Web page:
Vidhyasahayako Ni Fix Pagar Ni Nokri Ne Gantari Ma Leva Rajuaat.

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Vidhyasahayako Ni Fix Pagar Ni Nokri Ne Gantari Ma Leva Rajuaat.
History Edit
Grant-maintained status was created by the Education Reform Act 1988, as part of the programme of the Conservative government to create greater diversity in educational provision and to weaken the influence of local education authorities.
GM schools would be owned and managed by their own boards of school governors, rather than the local authority. Proposals to convert to grant-maintained status could be initiated by the governing body or by a number of parents, but would then be determined by a ballot of parents.[1][2] Skegness Grammar School was the first school to apply for, and to receive, grant-maintained status, whilst Castle Hall School in Mirfield was the first GM school to open.[citation needed]
The Education Act 1993 made it possible for independent schools to convert to grant-maintained status, and for independent sponsors to set up new grant-maintained schools.[1] Schools entering the state sector under these provisions included:[2]
some Roman Catholic secondary schools, some of which had earlier been direct grant grammar schools: Loreto Grammar School, St. Ambrose College, St Anselm’s College, St. Edward’s College, St. Joseph’s College, Upton Hall School FCJ and Virgo Fidelis Convent Senior School,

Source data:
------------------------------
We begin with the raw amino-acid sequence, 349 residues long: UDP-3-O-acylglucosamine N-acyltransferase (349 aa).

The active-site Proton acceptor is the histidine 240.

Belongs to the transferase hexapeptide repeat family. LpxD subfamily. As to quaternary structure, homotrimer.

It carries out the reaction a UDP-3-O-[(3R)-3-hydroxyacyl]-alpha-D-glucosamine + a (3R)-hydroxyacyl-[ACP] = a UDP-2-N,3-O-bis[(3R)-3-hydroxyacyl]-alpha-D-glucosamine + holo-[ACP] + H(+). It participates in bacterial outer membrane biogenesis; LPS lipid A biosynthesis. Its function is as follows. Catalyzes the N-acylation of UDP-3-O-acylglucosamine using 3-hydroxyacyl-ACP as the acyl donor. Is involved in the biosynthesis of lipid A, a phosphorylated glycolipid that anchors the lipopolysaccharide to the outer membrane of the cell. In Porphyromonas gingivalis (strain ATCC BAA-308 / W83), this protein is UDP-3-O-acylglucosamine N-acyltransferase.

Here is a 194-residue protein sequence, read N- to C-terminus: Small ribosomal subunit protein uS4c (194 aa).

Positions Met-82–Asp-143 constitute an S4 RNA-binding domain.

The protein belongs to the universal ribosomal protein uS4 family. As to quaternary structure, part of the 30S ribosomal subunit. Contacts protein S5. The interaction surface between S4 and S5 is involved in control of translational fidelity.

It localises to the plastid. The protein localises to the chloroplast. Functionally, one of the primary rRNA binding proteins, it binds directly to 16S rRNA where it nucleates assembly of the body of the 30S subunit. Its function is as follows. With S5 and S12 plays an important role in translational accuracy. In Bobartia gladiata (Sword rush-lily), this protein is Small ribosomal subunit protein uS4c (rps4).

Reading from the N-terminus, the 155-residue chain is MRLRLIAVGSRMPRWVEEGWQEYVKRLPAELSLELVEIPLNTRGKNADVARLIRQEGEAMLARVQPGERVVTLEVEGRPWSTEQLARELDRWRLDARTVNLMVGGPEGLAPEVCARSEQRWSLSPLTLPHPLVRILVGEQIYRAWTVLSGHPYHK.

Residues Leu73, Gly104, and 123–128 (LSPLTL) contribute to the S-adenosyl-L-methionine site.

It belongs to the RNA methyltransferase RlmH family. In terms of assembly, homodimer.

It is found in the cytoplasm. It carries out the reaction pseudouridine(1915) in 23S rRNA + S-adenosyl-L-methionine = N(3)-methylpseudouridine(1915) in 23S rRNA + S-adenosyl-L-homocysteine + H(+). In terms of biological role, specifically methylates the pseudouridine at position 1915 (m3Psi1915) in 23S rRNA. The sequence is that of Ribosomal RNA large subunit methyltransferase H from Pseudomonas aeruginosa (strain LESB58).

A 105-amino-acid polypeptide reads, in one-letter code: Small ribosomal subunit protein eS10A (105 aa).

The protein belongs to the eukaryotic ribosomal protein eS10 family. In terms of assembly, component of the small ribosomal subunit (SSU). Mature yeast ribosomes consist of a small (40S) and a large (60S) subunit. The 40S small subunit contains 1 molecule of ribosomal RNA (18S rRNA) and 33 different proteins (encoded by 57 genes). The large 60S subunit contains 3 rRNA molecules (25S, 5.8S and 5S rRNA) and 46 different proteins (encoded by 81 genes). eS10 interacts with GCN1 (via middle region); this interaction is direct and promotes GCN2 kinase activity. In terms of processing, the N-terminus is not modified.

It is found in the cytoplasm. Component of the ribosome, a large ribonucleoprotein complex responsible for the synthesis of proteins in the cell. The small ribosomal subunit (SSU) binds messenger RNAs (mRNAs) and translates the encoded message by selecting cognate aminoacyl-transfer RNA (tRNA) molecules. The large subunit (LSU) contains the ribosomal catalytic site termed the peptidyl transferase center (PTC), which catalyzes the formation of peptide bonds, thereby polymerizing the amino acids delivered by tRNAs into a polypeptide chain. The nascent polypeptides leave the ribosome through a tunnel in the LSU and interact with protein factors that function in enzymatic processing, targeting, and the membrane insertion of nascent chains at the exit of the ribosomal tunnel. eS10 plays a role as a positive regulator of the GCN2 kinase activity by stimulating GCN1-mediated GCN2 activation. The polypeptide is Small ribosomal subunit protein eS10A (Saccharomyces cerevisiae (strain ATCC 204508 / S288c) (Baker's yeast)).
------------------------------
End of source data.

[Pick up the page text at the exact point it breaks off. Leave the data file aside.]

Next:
some Jewish and Muslim primary schools, including the Islamia Primary School founded by Yusuf Islam (Cat Stevens).
Grant-maintained schools were allowed to set their own admissions criteria, which were sometimes at variance with those applied by the local education authorities. Some schools successfully applied to become fully selective grammar schools, others introduced partial selection, and some practised selection by interview.[1]
The popularity of GM schools in some areas was attributed to the poor financial support offered by local education authorities. GM schools were entitled to apply to central government for capital grants for essential building works.
The additional funding, distinct admissions policies and semi-independent status of grant-maintained schools were controversial and caused friction with LEAs.[1][3]
At their peak in early 1998, there were 1,196 grant-maintained schools, most of them secondary schools. Within the state sector, they accounted for 3% of primary schools, 19% of secondary schools and 2% of special schools.[2]
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